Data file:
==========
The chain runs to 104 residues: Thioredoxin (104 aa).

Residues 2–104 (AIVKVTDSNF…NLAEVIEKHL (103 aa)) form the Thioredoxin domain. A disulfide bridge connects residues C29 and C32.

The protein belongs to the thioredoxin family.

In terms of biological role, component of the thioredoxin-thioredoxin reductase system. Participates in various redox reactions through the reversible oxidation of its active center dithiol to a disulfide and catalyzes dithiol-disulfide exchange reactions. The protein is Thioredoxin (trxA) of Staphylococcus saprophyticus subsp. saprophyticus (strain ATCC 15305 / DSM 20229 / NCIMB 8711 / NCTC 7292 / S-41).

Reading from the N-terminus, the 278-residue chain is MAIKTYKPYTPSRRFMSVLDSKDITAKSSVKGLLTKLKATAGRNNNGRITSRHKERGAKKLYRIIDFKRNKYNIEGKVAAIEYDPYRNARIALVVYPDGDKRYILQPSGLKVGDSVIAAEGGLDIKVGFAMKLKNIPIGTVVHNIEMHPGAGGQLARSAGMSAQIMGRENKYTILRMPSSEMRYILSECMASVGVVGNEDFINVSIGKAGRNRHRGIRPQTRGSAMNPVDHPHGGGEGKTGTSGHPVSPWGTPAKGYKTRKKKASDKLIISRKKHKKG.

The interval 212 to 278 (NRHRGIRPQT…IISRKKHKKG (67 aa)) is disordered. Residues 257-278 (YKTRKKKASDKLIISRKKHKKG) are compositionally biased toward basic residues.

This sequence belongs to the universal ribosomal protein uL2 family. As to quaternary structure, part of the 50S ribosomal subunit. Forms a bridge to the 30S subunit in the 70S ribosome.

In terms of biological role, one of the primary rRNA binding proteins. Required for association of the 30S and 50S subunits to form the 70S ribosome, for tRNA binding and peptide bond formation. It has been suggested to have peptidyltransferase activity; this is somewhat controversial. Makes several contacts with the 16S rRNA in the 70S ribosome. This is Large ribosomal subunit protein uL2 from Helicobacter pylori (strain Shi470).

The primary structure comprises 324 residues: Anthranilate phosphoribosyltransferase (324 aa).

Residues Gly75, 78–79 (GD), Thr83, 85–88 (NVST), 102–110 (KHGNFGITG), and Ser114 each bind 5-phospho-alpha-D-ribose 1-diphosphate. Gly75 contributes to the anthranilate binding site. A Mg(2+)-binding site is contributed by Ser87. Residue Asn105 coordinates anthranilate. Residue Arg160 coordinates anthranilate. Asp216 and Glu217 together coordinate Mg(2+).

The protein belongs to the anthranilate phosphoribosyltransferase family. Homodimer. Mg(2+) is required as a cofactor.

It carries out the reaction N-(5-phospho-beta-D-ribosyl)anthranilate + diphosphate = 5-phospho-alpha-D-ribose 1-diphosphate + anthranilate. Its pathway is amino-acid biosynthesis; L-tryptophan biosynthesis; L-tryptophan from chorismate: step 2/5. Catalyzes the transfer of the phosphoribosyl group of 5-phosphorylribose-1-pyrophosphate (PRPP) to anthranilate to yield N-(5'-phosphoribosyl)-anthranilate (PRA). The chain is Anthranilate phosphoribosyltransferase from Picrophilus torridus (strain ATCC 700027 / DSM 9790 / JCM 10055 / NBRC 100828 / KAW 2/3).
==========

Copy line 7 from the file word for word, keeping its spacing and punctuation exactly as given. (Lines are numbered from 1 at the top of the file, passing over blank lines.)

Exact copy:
This sequence belongs to the universal ribosomal protein uL2 family. As to quaternary structure, part of the 50S ribosomal subunit. Forms a bridge to the 30S subunit in the 70S ribosome.